A recent survey revealed the most common data security issues as reported by IT pros — and also the cost of data loss to a company.
While it’s paramount that IT pros have the requisite technical knowledge to do their jobs, it’s also important that you have softer people skills to work well inside an organization.
As Nasdaq learned an ounce of prevention is worth a pound of cure, and when you fail to take precautions, in certain instances it can prove not only embarrassing, but costly too.
Law enforcement has virtually unlimited ability to make requests for electronic information without a warrant and this power can cost you money in time and resources responding to requests.
Adam Pisoni from Yammer describes traditional enterprise software as being forced to eat soup with a fork when you know very well there are spoons are out there somewhere. He says, consumerization is forcing IT to give out spoons.
Some IT departments have decided that the best defense against hackers could be a good offense, and deceiving hackers is one thing, but outright attacking them is another altogether.
A new AIIM survey found that companies clearly recognize the value of big data analytics, but struggle when it comes to harnessing it to get at the answers they need. It’s an area IT pros can clearly exploit to help their companies in this increasingly important area.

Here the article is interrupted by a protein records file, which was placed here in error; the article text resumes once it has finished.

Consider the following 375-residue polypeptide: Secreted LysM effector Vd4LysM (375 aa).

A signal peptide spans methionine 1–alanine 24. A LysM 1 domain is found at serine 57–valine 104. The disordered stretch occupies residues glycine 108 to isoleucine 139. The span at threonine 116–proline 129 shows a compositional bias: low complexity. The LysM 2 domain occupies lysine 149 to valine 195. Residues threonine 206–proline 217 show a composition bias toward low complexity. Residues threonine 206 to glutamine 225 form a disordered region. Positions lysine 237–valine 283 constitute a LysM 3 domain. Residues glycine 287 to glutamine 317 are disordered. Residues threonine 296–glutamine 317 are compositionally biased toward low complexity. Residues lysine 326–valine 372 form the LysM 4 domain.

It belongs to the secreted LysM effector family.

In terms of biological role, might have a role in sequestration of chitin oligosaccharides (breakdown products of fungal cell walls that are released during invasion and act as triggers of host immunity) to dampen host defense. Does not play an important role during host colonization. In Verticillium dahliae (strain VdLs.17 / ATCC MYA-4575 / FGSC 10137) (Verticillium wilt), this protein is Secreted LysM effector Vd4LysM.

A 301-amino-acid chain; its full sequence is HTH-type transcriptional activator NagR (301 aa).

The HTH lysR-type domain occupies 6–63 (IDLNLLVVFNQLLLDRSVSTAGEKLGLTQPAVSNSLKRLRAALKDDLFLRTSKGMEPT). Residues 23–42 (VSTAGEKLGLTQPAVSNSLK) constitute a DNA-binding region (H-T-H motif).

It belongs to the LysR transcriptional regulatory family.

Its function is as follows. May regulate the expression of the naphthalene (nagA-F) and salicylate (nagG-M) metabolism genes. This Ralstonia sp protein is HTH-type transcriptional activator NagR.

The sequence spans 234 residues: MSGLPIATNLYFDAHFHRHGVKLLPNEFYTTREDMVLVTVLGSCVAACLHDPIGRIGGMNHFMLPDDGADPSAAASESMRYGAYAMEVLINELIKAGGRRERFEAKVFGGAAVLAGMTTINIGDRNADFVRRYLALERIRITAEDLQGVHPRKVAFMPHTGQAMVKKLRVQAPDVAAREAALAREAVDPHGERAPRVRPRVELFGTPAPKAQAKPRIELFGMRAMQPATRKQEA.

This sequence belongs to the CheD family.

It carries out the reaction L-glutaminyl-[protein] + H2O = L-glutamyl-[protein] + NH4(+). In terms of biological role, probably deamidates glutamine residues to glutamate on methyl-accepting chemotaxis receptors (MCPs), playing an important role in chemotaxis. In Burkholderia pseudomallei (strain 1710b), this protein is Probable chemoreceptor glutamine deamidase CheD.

As data center resource pools grow, it becomes nearly impossible for humans to track and monitor. Paul Maritz, CEO at VMware, says we are going to require systems that are self-monitoring and that report to us about significant issues.
Somehow IT has developed a bad reputation inside some companies — You’re aloof, overpaid and you don’t do enough. Now it’s up to you to figure out a way to be more cooperative with business units, and most of all, improve communication.
You’re under increasing pressure from IT trends you’ve heard before: BYOD, cloud and mobile (and even social) — and it’s becoming a huge challenge to keep your systems running optimally. APM could help.